Thank you all, who give me video suggestions, because I like to have a lot of video suggestions to choose from. So please do drop your video suggestions in the comments, so that I can add those to the que.

Also, a special thank you to everyone who comments, adds your feedback, shares your own personal stories, and helps each other, in the comment section. Thank you all for always doing that.

Thank you to the Facebook supporters, who subscribe in the private Facebook group, for those of you who that little monetary subscription. The YouTube channel members, same thing: a huge thank you… and of course the Patreon members.

All of you are a huge part of what makes this blog and all of this content possible. I couldn’t do it without you, and that’s ALL of you; whether you were monetarily subscribing or not… commenting and sharing your feedback, that is helpful. Sharing my videos is helpful. All of that I’m grateful for. So however you are helping, in whatever capacity you are here, even if it’s just with your wonderful presence, thank you for being a part of my world.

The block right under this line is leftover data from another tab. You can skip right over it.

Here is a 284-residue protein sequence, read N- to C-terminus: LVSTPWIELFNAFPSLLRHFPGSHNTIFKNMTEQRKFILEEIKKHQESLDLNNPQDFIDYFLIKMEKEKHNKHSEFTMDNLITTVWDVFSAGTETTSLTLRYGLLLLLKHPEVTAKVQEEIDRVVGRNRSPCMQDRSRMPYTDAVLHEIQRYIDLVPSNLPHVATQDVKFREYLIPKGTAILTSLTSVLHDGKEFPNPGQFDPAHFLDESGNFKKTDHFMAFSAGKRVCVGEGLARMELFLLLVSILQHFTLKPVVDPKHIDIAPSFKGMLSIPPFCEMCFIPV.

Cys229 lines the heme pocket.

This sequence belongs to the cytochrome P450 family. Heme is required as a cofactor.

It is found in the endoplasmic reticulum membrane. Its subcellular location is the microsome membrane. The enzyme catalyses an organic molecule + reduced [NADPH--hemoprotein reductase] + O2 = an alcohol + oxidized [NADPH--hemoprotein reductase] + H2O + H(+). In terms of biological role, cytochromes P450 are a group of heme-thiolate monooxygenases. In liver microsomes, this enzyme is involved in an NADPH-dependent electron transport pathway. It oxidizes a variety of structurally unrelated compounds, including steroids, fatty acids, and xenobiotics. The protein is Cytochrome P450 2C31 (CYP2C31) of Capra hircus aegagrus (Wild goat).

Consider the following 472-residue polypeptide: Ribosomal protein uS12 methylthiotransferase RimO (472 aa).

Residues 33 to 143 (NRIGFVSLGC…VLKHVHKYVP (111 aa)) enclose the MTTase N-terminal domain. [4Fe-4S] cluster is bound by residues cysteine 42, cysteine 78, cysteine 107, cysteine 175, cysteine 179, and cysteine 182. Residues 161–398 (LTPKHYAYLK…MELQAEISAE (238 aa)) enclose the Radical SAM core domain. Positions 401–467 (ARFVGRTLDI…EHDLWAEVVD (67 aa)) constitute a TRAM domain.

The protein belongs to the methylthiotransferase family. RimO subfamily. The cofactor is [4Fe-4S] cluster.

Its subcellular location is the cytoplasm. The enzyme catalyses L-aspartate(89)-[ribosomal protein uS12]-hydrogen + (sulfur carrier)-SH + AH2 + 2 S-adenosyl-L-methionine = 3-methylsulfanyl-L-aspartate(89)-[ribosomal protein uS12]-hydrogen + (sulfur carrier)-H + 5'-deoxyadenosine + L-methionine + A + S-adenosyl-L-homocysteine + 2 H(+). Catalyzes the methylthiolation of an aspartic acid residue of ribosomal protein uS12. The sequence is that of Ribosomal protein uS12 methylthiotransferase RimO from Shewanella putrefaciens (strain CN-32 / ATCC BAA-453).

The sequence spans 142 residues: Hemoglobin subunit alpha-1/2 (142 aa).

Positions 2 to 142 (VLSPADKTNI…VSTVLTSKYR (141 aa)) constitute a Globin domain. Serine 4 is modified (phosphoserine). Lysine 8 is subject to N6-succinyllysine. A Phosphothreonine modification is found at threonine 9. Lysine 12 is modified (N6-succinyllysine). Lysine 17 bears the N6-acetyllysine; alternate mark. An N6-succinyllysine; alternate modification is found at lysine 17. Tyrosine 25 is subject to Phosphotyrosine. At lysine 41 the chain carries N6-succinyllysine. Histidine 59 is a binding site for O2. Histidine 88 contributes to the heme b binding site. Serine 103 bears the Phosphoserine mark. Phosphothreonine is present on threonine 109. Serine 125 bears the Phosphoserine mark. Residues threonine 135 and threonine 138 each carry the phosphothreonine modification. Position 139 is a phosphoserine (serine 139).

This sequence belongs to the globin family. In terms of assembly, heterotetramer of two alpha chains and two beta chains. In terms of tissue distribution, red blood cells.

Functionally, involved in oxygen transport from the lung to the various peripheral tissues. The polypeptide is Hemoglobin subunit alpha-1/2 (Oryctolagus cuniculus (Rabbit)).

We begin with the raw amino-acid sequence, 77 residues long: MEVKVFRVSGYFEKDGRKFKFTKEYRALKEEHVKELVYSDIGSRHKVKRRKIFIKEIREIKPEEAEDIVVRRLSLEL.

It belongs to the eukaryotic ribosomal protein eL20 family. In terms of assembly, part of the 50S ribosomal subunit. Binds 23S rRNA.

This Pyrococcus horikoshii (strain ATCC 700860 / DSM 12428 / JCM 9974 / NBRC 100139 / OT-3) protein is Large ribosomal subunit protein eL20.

I will talk to you next week. Bye!


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With gratitude, – Lyric

One thought on “Autism & Infantilization – My Experience with Autistic Infantilization

  1. I was born in 1960 to a normal middle class family. My father had anger issues and my being autistic caused him to be angry at me. My Mom worked with me to train me to stop acting like an autistic person and to act like others in the family. What message I got from this was that I was wrong and broken and needed to be fixed. It began a lifetime of self-hate and destruction of me thru drinking. I am finally coming to terms with this at 61 years old. I of course was bullied in school and made fun of. I also was hated by my brother and brutalized by him as a child. That trauma was just some of the issues I am learning to deal with. Because I was autistic I was able to dissociate to deal with living with my abuser. But the memories and the intense emotions are just now bleeding thru into my life after my wife who protected me and helped me for 31+ years passed away leaving me vunerable once more. So as you can imagine I have strong feeling about what autistic kids go thru when people try to make them neuro-typical…….
    Clark Wade